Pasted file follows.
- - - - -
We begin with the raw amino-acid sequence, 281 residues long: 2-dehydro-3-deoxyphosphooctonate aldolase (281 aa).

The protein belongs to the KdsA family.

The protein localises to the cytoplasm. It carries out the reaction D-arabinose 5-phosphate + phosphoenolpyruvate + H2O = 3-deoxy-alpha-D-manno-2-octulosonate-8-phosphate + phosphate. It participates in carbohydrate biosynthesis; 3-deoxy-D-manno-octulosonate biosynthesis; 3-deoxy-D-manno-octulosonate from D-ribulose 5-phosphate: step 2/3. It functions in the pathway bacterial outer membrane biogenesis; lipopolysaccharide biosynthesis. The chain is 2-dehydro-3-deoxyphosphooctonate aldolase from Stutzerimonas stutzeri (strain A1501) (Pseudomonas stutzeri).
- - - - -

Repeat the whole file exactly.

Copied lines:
We begin with the raw amino-acid sequence, 281 residues long: 2-dehydro-3-deoxyphosphooctonate aldolase (281 aa).

The protein belongs to the KdsA family.

The protein localises to the cytoplasm. It carries out the reaction D-arabinose 5-phosphate + phosphoenolpyruvate + H2O = 3-deoxy-alpha-D-manno-2-octulosonate-8-phosphate + phosphate. It participates in carbohydrate biosynthesis; 3-deoxy-D-manno-octulosonate biosynthesis; 3-deoxy-D-manno-octulosonate from D-ribulose 5-phosphate: step 2/3. It functions in the pathway bacterial outer membrane biogenesis; lipopolysaccharide biosynthesis. The chain is 2-dehydro-3-deoxyphosphooctonate aldolase from Stutzerimonas stutzeri (strain A1501) (Pseudomonas stutzeri).